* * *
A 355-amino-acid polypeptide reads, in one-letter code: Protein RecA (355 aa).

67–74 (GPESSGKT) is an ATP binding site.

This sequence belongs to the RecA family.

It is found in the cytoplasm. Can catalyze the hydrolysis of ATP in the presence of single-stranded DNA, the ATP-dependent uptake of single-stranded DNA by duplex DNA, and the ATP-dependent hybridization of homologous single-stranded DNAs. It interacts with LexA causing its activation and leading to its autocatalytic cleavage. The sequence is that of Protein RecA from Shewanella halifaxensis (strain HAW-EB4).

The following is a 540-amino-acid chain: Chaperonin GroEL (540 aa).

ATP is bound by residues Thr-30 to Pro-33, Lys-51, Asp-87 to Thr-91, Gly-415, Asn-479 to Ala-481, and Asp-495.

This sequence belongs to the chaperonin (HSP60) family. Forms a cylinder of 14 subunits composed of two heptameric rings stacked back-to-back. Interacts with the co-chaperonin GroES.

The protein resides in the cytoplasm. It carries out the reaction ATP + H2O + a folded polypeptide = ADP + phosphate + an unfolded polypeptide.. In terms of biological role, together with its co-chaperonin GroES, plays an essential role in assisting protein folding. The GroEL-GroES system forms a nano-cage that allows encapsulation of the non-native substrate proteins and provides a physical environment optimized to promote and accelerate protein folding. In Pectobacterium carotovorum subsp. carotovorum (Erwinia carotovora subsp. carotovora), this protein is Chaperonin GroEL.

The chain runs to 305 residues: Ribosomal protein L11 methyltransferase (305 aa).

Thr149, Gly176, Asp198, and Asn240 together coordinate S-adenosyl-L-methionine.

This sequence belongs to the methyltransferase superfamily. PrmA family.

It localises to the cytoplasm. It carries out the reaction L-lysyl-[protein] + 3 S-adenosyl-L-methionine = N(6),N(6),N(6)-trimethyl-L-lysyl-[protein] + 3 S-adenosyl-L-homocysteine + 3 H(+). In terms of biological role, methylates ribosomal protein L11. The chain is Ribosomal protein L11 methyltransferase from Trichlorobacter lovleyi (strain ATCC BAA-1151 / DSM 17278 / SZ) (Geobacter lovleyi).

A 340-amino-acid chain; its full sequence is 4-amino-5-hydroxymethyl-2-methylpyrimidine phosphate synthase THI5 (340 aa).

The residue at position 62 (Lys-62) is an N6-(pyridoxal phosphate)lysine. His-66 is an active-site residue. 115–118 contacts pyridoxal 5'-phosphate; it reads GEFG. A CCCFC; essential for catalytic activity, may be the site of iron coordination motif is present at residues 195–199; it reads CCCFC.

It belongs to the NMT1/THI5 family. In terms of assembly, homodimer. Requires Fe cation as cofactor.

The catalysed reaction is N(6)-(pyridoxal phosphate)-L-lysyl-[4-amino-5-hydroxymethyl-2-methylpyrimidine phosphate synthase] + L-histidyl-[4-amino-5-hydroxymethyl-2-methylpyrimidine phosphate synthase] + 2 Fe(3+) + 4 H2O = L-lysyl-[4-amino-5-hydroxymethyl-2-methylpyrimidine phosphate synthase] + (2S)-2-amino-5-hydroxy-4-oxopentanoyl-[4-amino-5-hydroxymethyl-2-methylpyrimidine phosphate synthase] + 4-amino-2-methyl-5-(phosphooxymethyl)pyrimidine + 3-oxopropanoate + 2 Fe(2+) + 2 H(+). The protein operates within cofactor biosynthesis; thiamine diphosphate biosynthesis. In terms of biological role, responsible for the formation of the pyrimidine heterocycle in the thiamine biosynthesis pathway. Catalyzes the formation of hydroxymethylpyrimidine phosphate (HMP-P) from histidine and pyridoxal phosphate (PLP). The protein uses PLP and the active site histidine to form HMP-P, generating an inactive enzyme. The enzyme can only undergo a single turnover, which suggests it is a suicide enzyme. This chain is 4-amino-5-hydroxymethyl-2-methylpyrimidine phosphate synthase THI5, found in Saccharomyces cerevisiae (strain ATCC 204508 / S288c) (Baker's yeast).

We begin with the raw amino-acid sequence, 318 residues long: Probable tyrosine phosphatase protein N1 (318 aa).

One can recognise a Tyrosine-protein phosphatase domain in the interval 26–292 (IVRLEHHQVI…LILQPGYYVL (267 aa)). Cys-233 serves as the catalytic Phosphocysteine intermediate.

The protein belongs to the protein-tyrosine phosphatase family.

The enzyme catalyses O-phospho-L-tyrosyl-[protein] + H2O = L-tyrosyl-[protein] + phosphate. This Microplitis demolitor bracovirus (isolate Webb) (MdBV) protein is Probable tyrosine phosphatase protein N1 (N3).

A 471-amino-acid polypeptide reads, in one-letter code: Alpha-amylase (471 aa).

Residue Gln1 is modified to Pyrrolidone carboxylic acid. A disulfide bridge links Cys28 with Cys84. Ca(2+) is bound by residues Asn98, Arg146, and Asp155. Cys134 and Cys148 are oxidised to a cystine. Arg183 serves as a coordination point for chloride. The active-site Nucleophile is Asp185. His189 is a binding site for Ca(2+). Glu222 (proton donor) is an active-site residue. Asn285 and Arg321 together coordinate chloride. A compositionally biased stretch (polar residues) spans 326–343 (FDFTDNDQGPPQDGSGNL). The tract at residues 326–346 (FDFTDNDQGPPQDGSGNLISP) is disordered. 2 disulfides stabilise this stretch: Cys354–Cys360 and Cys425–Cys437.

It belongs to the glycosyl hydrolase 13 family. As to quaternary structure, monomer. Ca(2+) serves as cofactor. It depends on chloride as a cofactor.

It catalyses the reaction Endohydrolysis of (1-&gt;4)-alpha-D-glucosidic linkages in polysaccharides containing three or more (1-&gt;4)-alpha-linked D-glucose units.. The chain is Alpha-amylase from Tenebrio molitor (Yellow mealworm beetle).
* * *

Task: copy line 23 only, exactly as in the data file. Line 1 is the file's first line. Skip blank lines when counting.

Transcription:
It belongs to the glycosyl hydrolase 13 family. As to quaternary structure, monomer. Ca(2+) serves as cofactor. It depends on chloride as a cofactor.